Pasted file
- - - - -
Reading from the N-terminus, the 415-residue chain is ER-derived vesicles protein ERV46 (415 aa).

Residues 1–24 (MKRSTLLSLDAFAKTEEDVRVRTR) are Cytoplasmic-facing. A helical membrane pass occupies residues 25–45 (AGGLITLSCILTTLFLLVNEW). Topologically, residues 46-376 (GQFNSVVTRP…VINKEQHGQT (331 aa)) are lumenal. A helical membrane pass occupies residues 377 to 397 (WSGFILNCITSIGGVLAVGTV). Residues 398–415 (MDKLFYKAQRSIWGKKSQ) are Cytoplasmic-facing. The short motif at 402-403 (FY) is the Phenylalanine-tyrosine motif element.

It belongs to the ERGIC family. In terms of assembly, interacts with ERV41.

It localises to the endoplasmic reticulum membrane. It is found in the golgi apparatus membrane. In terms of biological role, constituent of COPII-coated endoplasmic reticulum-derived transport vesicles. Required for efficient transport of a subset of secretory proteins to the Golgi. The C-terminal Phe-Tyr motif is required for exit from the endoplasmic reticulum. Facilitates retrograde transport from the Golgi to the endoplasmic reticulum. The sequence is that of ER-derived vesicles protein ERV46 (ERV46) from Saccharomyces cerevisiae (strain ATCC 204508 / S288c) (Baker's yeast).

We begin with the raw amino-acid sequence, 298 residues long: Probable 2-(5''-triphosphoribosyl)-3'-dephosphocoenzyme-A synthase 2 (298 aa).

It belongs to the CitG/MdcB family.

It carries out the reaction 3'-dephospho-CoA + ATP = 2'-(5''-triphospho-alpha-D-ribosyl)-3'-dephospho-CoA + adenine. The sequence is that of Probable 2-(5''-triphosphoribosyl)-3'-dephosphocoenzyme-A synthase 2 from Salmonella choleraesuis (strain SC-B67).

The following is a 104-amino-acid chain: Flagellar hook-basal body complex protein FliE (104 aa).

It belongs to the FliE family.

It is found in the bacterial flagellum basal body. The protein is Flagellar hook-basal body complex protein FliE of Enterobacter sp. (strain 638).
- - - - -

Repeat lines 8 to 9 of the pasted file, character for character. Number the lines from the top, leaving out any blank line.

The following is a 104-amino-acid chain: Flagellar hook-basal body complex protein FliE (104 aa).

It belongs to the FliE family.